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Why I am an Ally

June 14, 2017

I was asked to speak at an Equality for All Solidarity March. This is what I said.

My name is Nancy Janisch and I am here as an ally.When I was asked if I would speak today, I had to give it some thought. I’m pretty sure the world really doesn’t need more remarks by straight white people. But I also remembered a conversation I had with someone who asked me “Are you really an ally or are you just here.” I couldn’t shake those words, “Are you really an ally?”. So here I am. And I am here as an ally because of my faith and not in spite of it. As a Christian, as I understand it, I don’t have a choice about being an ally or not. I have to be an ally.

I didn’t grow up in the church-which has it’s pluses and minuses. I didn’t have people “helping” me understand the Bible, and so I “missed” the focus and concern that some have around issues of sexuality. That preoccupation about sex and gender and identity never made much sense to me.

That also was,perhaps in part, because I loved biology and science. Those of you who had middle school biology learned about Mendelian genetics- the red sweet pea and the white sweet pea and the resulting pink sweet peas. Mendel got that right, but it’s also incomplete. Genetics is actually quite complex. Biologists learn that sex and gender, and actually everything else about every living thing are complicated, and affected by a variety of things. Life is complex, complicated and wonderful. People are complex, complicated and wonderful. As a Christian, I think that is a clue about God’s love of complexity and diversity.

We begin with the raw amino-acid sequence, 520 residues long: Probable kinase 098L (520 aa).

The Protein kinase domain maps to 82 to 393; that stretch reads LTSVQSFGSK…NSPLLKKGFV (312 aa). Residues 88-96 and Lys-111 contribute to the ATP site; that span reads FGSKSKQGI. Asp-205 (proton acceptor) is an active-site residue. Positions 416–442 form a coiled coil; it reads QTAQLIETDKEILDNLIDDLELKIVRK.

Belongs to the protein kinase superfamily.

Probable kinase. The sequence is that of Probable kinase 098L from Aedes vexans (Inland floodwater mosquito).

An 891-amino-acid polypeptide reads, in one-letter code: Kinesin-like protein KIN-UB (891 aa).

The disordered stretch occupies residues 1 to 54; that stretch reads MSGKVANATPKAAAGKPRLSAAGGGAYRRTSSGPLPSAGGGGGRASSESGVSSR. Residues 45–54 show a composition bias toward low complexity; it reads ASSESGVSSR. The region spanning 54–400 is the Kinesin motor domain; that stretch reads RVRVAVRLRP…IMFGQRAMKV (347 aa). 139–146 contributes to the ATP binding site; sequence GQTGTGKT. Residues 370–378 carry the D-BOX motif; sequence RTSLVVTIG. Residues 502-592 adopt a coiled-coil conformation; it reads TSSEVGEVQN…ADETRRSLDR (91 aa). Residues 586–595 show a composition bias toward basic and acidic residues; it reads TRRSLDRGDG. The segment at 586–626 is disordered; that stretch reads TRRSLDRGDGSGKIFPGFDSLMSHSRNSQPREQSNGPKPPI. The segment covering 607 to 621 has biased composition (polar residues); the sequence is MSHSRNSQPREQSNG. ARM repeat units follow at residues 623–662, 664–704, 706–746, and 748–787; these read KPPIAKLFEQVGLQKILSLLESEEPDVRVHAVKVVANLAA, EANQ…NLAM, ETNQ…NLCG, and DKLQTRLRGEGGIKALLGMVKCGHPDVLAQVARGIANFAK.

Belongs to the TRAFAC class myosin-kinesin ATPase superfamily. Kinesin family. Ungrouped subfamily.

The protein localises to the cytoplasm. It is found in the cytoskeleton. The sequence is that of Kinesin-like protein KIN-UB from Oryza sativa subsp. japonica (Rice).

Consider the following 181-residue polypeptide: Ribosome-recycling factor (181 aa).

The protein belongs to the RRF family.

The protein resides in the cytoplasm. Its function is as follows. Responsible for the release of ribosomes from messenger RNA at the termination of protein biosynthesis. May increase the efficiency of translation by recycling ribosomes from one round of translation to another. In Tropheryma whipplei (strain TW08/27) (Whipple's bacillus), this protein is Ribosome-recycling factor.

As I said, no one helped me read the Bible. So no one explained the seven “clobber” passages and their importance to me. (Now I made other interpretive mistakes, but I dodged that one). So I just looked at things differently. When I read the Bible, I expected rules and the guide to good living. And what I found was a story. Big, complex, messy, odd. But the consistent theme, was God’s unshakable love.

God’s love for us comes first. It’s not dependant on who we are, what we do, what we believe. Not that these things don’t matter, they do, but God’s love is not based on those things. God’s love simply is. As writer Anne Lamott says “God has shockingly low standards” God’s love is. Is for all of us, Is for each of us.

For me the big theological picture, to put it concisely is love. And the question is, what does love look like? What that looks like for me is Jesus. For me I need to to try to do what Jesus would do and to be where Jesus would be. Near as I can tell, that is here, with all of you.